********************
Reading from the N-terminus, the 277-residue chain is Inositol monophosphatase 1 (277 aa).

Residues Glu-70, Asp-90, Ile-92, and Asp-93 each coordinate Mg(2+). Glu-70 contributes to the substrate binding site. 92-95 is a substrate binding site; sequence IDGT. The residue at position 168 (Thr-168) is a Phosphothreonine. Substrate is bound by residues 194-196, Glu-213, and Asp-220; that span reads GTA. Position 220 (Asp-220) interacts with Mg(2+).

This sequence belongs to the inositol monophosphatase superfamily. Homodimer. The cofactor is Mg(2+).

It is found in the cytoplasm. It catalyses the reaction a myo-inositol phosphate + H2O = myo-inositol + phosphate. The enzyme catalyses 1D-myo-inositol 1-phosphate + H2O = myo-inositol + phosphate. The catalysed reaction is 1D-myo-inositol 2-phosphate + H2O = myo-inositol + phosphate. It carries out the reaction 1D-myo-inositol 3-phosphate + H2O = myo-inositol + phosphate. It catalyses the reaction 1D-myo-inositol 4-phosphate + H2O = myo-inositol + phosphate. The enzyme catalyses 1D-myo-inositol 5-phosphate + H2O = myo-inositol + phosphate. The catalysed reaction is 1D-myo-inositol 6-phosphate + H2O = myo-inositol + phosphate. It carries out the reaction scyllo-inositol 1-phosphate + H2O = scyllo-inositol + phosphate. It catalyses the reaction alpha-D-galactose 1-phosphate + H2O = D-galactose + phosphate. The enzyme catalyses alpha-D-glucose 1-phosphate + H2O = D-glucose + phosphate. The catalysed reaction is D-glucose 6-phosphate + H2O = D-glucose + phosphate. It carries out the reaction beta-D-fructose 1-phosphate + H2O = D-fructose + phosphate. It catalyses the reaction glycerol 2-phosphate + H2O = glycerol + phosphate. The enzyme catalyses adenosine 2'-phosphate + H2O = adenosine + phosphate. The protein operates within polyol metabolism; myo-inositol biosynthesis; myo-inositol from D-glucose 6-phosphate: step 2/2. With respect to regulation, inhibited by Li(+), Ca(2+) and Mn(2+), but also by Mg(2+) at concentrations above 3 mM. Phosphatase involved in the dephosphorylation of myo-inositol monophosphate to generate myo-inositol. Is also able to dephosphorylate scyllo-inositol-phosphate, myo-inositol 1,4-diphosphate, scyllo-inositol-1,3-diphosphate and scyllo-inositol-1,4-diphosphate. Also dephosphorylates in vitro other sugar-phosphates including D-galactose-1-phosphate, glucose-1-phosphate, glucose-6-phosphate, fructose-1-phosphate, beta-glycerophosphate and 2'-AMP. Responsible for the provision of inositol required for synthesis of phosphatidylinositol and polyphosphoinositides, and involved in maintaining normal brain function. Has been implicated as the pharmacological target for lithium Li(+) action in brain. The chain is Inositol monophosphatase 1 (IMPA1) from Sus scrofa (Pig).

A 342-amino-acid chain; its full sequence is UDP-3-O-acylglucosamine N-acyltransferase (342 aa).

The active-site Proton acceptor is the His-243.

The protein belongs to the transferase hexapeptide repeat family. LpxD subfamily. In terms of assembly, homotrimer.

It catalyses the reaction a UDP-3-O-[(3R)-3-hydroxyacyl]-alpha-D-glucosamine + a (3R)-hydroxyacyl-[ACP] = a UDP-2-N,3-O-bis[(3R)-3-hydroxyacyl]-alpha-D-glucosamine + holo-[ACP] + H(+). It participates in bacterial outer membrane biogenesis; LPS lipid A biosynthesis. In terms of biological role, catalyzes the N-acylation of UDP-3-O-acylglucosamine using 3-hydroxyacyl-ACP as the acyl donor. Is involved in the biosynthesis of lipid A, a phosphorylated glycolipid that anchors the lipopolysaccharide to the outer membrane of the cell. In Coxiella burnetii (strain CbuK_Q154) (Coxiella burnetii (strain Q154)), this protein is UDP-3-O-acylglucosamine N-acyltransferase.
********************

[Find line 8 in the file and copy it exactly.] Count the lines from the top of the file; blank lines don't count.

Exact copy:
It catalyses the reaction a UDP-3-O-[(3R)-3-hydroxyacyl]-alpha-D-glucosamine + a (3R)-hydroxyacyl-[ACP] = a UDP-2-N,3-O-bis[(3R)-3-hydroxyacyl]-alpha-D-glucosamine + holo-[ACP] + H(+). It participates in bacterial outer membrane biogenesis; LPS lipid A biosynthesis. In terms of biological role, catalyzes the N-acylation of UDP-3-O-acylglucosamine using 3-hydroxyacyl-ACP as the acyl donor. Is involved in the biosynthesis of lipid A, a phosphorylated glycolipid that anchors the lipopolysaccharide to the outer membrane of the cell. In Coxiella burnetii (strain CbuK_Q154) (Coxiella burnetii (strain Q154)), this protein is UDP-3-O-acylglucosamine N-acyltransferase.